Skip to main content

You may have noticed that I haven't been running NAB product announcements in RF Report. The reason is TV Technology and associated NewBay Media e-mail newsletters have been reporting on them on an almost real-time basis, much faster than I can with a weekly publication. I have been reading the announcements and taking calls from vendors about NAB ever since CES ended and rather than focus on individual products, I thought I'd highlight some of the themes I see developing on the floor in Las Vegas next week.

Broadcast manufacturers need something to sell and perhaps more important broadcasters need a reason to buy. During past NAB shows, the focus, at least on the RF side, was on the DTV transition and completing final DTV facilities, before or soon after the 2009 DTV transition. With the FCC's promotion of the National Broadband Plan and proposed elimination of almost half the usable TV channels and, by necessity, many off-air TV stations, manufacturers are going to have a hard time convincing stations to buy new antennas and improve their signal unless they happen to have one of the 17 lucky UHF channels or a VHF channel. It isn't even clear these stations will be able to keep their channels. While it seems unthinkable to me the FCC could do such damage to free, off-air broadcasting, even the possibility will cause stations to hold off on big transmission system upgrades.

The one area that is getting a lot of attention is Mobile handheld DTV. You've probably read several articles about Mobile DTV at NAB already. Broadcast TV is great for reaching devices used where a cable or satellite dish isn't convenient. The increase in demand for video on smartphones and tablets presents an excellent opportunity for broadcasters. I expect manufacturers will be sticking the "Mobile DTV" name on a wide variety of products. While I don't expect to see "Mobile DTV-ready" video cables, transmit antenna manufacturers will be touting the improvements that their elliptical polarized antennas provide for Mobile handheld DTV reception. The uncertainty over spectrum is also likely to be used to promote broadband antennas, with elliptical polarization, of course.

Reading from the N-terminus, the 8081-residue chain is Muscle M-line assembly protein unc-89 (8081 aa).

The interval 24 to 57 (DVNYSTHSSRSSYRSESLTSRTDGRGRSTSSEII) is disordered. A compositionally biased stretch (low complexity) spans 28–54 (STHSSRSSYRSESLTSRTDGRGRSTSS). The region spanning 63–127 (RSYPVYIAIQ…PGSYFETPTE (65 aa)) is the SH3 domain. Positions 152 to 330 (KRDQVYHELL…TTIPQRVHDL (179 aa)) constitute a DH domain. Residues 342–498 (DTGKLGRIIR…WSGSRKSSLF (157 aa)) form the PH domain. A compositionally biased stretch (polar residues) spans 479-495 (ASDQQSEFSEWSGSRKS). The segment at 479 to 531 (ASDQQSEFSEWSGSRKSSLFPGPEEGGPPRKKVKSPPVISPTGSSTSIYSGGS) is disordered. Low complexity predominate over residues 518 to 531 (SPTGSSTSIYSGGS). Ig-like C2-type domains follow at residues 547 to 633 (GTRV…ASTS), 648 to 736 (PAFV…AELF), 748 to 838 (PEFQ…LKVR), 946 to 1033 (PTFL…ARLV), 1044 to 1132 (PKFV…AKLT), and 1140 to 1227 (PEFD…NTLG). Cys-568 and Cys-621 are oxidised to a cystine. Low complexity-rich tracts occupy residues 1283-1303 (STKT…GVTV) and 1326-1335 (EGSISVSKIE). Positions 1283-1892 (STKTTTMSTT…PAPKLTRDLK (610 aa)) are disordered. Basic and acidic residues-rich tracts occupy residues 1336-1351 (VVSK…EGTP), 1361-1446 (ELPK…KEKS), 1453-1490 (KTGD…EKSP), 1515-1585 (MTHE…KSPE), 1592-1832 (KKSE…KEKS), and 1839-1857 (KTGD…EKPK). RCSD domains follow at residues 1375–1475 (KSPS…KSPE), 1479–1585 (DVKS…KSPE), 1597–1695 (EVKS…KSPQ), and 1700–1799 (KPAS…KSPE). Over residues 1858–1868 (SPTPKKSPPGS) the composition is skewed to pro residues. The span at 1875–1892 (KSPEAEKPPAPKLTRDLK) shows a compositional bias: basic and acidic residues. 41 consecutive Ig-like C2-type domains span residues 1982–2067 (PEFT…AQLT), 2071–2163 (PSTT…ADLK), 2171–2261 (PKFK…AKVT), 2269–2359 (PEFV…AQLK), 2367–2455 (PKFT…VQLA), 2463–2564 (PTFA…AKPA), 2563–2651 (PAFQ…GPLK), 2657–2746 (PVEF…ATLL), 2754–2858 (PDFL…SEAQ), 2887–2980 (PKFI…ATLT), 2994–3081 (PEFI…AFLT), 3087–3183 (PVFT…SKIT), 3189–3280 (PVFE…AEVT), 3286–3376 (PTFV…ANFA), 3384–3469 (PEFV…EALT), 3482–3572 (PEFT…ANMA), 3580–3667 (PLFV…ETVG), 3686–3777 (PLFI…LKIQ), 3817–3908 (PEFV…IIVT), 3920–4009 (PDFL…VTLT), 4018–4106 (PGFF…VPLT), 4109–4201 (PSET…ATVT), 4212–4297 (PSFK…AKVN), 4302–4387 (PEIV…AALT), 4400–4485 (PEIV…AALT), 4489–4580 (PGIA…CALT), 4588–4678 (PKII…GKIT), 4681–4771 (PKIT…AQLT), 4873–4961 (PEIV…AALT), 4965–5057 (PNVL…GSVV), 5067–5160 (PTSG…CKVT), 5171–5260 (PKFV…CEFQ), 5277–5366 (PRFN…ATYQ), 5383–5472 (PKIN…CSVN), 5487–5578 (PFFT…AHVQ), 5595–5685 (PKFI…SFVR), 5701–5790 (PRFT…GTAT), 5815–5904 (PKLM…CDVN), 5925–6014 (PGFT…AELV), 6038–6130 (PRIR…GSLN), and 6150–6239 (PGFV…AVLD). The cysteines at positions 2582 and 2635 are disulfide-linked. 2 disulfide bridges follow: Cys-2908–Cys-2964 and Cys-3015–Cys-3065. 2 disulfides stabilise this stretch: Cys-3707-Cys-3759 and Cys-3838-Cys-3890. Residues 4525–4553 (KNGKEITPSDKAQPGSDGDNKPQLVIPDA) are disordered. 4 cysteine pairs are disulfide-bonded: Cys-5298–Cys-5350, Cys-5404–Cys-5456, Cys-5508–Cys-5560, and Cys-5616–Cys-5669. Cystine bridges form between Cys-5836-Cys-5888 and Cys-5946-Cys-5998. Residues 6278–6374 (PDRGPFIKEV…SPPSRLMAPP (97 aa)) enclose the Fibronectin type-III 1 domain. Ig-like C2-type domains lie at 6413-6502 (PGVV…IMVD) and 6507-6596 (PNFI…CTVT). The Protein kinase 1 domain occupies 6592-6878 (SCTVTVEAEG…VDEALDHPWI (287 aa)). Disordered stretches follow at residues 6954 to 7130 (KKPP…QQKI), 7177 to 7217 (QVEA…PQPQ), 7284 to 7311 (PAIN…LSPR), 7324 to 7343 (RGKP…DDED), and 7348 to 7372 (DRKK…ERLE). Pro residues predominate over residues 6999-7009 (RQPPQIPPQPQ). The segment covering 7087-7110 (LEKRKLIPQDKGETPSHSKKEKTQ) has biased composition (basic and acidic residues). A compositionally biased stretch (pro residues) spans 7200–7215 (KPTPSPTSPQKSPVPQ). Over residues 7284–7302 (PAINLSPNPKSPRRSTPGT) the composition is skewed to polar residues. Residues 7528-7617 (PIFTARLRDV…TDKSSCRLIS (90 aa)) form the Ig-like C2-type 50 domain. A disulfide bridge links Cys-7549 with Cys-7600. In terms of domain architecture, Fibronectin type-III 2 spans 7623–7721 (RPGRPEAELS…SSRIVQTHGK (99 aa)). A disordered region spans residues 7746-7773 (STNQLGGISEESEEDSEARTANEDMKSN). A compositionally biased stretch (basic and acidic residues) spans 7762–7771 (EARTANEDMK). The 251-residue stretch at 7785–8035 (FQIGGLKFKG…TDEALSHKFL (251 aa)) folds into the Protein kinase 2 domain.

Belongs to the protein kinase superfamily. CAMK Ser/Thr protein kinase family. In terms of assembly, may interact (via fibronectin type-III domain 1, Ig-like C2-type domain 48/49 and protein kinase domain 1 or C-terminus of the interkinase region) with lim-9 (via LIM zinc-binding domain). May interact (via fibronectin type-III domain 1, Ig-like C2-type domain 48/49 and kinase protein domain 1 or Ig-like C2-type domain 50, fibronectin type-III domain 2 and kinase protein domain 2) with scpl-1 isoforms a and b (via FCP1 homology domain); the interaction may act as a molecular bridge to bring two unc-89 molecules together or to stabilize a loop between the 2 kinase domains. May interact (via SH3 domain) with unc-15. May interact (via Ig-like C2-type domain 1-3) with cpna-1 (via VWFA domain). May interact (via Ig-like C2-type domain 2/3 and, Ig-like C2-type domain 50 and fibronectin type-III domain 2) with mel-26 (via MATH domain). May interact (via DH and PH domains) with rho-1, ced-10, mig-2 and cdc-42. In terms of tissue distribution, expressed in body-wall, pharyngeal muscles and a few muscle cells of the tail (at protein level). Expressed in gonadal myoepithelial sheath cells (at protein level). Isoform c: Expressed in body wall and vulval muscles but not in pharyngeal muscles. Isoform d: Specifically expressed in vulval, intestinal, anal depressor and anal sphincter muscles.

Transmitter manufacturers see an opportunity to sell more amplifiers and more energy efficient transmitters to meet the increased power needed for elliptical or circular polarization, although given the uncertainty over broadcast channels I expect their focus will be on Mobile DTV exciters and related equipment.

The Sprint-Nextel 2 GHz reallocation gave stations new digital ENG equipment, but it didn't replace the analog microwave links needed to bring HD video back to the studio. I'm seeing more interest in fixed links over the last year than I have since the DTV transition started. Mobile DTV will play a role here too--some older microwave systems can drop or add null packets and corrupt the Mobile DTV signal.

When wandering the exhibit halls, look for the test equipment you'll need to keep all of this new DTV gear, including Mobile DTV, working. That's often ignored when gear is first purchased, but becomes critical a few years later.

I'm interested in what you find next week in the smaller booths related to RF that hasn't been widely publicized. Let me know at and if you are the first to mention it I'll give you credit if I describe it in the next two issues of RF Report.

Doug Lung is one of America's foremost authorities on broadcast RF technology. He has been with NBC since 1985 and is currently vice president of broadcast technology for NBC/Telemundo stations.